The Quest for the Holy Grail…of Craft Beer

holy grail

I don’t think I can make it any clearer that I love beer. It has entirely permeated almost every aspect of my life, and I wouldn’t have it any other way. I love trying new beers and make it a point to seek out things I haven’t had when shopping for beer and visiting bars. The problem with doing this is a phenomenon I like to call the ‘Holy Grail of Beers’ – that one beer you’ve been searching for and hunting but can’t locate to try.

For me, this became the ever elusive Founder’s KBS. Boasting high reviews on all fronts and for many a coveted beverage, I began pursuing avenues to even get a little taste of its ‘delicious goodness.’ I watched in jealousy as others sipped away on my Untappd, Google+, Facebook, and Twitter feeds. I let heavy sighs escape me as I longed to try this beer myself, reading what seemed like everyone but me enjoying this prized possession.

Then, it came to my area. One of my favorite local spots was going to have the KBS available for a very short time, and I had plans that day. I rearranged my schedule, hustled myself over there, and received my sampler. It was delicious to say the least, but at the same time I found myself let down. This beer had been put on such a pedestal for me by others that I found myself disappointed. It was nowhere near as good as all the world had raved and I found myself wondering how this whole situation even came to be.

Before you all line up with angry pitchforks at my door because I just said I was disappointed by your Holy Grail, KBS, hear me out. Like anything else in life it is easy to be swept up in the emotion of a situation. Take for example, the new movie The Avengers. You see all the reviews on your feeds, you hear people on tv and the radio raving about how great it is, you hear your friends going on and on about ‘dude it’s awesome’ and no you have to see it for yourself. You go to the overly packed theater, pay your $9 or so, and watch the movie only to find that it didn’t live up to the expectations set forth by everyone else. Now, I haven’t seen The Avengers, so this may not even be true, but this is a common scenario in our lives.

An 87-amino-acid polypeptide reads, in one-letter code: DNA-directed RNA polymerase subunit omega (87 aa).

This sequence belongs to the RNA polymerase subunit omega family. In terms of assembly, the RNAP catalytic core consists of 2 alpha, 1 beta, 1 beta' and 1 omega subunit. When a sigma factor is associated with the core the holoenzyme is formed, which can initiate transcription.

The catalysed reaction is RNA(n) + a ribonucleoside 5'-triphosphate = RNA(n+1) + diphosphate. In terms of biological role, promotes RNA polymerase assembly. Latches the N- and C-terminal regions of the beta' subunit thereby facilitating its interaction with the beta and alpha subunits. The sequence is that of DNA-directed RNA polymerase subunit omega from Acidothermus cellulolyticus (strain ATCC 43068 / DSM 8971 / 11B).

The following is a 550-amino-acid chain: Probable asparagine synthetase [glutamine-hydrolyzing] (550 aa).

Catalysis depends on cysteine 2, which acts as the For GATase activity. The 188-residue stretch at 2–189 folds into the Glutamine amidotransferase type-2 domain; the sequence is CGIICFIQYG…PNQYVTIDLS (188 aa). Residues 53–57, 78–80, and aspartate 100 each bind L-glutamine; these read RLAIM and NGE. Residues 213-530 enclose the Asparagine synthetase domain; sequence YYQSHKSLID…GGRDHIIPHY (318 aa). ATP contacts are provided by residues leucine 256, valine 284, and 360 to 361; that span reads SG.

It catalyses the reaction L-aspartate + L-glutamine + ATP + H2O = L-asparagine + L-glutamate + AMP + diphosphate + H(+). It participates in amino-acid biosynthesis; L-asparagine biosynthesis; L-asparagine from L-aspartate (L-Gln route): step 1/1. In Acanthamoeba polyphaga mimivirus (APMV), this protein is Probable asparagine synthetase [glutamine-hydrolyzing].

This started leading me into another thought – when did enjoying a craft beer go from a fun way to kick back with friends to a battle of epic proportions with egos and bragging rights? I’ve met many people who can sit and show you days worth of pictures of their coveted beauties boasting the most outrageous means of obtaining their…preciousssss…just to say that they have these in their possession. Now don’t get me wrong, I’m sure these beers are delicious and I would love to try them, but begging others to send me things from across the country just so I can tell everyone else that I had it seems a bit ludicrous.

I guess where I’m heading with this rambling is that at the end of the day it’s just beer. I’ve learned better than to put beers on pedestals for fear of ruining what should be an awesome experience. There will always be beers I’m dying to try, and there will always be people wanting to share that they already have, but maybe we should take it for what it is – a drink. Some will seem better than others for different people and that’s just the way it is. Personally, I found that the Curmudgeon’s Better Half is the best thing I’ve tried from Founder’s, but I digress. What I’m trying to say, I think, is that as much as I love beer, cooking with beer, sharing beer with others, and writing about beer, I find it important to maintain that this Holy Grail of sorts isn’t as important as the community as a whole and the experiences that come with it.

holy grail ale
Tis but a flesh wound

What are your thoughts?

17 Comments on The Quest for the Holy Grail…of Craft Beer

  1. Amen Sister! I’ve experienced this as well. Rave after Rave for a beer, only to find at the end of the day, as you said, it’s just a beer. A good beer, yes. A great beer, maybe to some. The beer I absolutely had to try before I died, rarely.

    I get this feeling personified every year as I watch my Twitter feed explode with people excitingly getting their tickets for 3F’s Dark Lord day. After seeing hoards of my followers climb over themselves to get “the golden ticket” so that they can get their one bottle of yearly ambrosia…how can this beer possible stack to all of that? Don’t get me wrong, I’d still love to try it, but I wouldn’t be shocked if it was the story behind how I got the bottle, or the people I shared it with that truly made it unforgettable.